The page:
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Computer Science 162 - Fall 1998 - Smith - Midterm 1

Computer Science 162 - Fall 1998 - Smith - Midterm 1 -...

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Computer Science 162 - Fall 1998 - Smith - Midterm 1 UNIVERSITY OF CALIFORNIA College of Engineering Department of Electrical Engineering and Computer Sciences Computer Science Division CS 162 Alan Jay Smith Fall, 1998 Midterm 1, October 5, 1998 Part I You have until the time announced for this exam. The exam is closed book. All answers should be written on the exam paper. Anything that we can't read or understand won't get credit. Any question for which you give no answer at all will receive 25% par- tial credit. Please answer in standard English; illiterate or il- legible answers to essay questions will lose credit. Please watch the front board for corrections and other information. This exam has 7 questions on 6 pages and is in two parts. Name (last, first, middle):______________________________________ Student ID #_________________________ Class Account:____________________________________ 1. What is the difference between an open and a closed (queueing) system? In studying scheduling algorithms, why does it matter which one we use? Does the scheduling algorithm affect the throughput in an open system? Explain. (12) ---------------------------------- An open system is one in which the arrival rate is not related to the number of customers in the system. world -----> system -----> done A closed system is one in which the total number of customers in the "system"+"the world" is constant. Thus, typically, the arrival rate drops as the number of customers queued or in service increas- es. <-----world--------< | | | | >-----system------>^ The reason to use the open system is that it is easier to analyze and to say definite things about. The reason to use a closed sys- tem is that it is more realistic - almost any real system is closed. The behavior of the system under different queueing disci- plines may not be the same (at least in certain respects), so in some cases it is important to use a realistic model. In an open system, the throughput is invariant with the scheduling algorithm (as long as rho (=arrival rate/service rate) is <1. In such a case, all arriving jobs get processed and leave, so the throughput is exactly equal to the arrival rate. Since in (almost) Page 1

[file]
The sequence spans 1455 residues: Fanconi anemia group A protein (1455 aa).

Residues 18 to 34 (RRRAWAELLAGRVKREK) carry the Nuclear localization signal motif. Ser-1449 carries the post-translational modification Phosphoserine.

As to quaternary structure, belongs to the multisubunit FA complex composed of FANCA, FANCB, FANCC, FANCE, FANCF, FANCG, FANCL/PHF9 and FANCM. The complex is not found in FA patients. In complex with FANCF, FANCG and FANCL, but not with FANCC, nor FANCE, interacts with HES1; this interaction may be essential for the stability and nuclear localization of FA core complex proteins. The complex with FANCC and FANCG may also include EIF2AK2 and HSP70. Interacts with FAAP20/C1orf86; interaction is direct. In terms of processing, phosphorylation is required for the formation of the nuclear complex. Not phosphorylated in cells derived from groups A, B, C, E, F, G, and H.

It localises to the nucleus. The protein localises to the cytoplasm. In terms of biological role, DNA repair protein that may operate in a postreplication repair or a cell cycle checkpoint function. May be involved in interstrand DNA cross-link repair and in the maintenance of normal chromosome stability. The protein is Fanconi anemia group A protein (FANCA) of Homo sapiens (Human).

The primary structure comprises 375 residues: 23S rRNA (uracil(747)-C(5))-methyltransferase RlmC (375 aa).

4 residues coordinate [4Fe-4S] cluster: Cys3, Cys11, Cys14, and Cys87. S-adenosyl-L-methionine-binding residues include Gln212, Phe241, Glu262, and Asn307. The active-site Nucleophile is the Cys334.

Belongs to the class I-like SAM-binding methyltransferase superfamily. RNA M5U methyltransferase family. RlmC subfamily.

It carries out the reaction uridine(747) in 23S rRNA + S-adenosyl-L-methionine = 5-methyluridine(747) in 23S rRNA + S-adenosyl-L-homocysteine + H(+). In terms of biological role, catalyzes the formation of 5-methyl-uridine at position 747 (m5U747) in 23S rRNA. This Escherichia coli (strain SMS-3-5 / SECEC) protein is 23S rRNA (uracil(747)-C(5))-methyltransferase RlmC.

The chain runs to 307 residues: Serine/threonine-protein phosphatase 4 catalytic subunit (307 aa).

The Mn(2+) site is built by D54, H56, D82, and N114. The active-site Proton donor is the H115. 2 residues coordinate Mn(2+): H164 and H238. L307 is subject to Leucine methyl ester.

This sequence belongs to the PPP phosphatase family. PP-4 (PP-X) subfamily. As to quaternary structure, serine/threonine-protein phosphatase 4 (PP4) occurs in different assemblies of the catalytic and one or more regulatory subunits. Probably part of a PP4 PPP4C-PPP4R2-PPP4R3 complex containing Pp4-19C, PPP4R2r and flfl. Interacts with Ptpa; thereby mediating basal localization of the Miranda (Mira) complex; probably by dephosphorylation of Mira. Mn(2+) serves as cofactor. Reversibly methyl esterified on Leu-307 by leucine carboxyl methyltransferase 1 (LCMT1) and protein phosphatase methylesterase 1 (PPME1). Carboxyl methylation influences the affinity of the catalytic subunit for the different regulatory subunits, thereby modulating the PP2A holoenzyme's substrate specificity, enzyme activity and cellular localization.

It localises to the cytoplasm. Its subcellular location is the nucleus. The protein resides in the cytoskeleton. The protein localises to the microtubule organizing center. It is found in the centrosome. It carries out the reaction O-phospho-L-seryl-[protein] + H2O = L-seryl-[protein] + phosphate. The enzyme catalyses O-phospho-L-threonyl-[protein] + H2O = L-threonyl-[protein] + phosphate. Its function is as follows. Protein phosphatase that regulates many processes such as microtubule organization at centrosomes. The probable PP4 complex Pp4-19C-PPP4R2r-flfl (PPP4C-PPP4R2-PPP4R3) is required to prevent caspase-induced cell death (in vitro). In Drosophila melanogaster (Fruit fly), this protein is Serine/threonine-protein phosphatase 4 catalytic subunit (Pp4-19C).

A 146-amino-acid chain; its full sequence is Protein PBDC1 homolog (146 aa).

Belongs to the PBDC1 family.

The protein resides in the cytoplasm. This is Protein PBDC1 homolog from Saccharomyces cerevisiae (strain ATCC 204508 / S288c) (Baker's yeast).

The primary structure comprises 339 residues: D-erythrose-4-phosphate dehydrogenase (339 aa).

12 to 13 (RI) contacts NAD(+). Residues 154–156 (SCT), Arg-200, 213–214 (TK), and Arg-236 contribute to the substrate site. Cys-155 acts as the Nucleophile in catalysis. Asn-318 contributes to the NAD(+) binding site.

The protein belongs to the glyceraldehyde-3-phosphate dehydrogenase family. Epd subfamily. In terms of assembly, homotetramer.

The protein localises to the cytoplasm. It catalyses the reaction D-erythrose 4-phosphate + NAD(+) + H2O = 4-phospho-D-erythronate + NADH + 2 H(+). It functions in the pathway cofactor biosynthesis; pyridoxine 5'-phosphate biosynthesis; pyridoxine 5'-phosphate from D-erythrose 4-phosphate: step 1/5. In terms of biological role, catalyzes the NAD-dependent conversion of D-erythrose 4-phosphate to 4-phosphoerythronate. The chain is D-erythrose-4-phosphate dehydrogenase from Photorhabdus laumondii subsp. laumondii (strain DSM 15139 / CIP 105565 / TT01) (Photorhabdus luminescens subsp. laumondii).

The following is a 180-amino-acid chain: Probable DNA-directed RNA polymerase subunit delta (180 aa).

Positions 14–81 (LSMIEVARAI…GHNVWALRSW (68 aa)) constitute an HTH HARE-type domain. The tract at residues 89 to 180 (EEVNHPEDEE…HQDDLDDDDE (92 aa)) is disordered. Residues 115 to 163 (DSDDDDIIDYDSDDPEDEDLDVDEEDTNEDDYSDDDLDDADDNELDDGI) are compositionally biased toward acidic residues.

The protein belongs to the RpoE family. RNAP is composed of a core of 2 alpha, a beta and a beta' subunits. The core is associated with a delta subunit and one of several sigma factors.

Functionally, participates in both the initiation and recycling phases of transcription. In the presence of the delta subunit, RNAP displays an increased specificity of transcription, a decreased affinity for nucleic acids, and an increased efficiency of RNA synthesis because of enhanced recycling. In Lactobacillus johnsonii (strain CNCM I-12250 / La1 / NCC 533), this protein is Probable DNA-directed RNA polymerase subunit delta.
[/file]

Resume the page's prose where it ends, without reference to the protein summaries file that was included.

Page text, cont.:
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Computer Science 162 - Fall 1998 - Smith - Midterm 1 any real system the throughput does vary with the scheduling algo- rithm, we can see that it does matter whether we use an open or closed system. ===================================================================== 2. Assume that a cafeteria has a person making sandwiches. In most cafeterias, FIFO scheduling is used. I.e. the person at the head of the line gives his/her order, and the sandwich maker makes the sandwich, gives it to that person, and then takes the next order. Please compare and explain the relative desirability of using SET, FIFO and RR scheduling for the sandwich making process. (12) --------------------------------- The point of this question was to realize that sandwich scheduling is NOT the same as CPU scheduling. A lot of people just recited what they learned about CPU scheduling (in some cases by making the unreasonable assumption that sandwich making times are highly skewed). The relative desirability of scheduling algorithms de- pends on the job processing time distribution (highly skewed for the CPU, very small skew for sandwich maker in a cafeteria) and the overhead of task switching (low for CPU, high for sandwiches).
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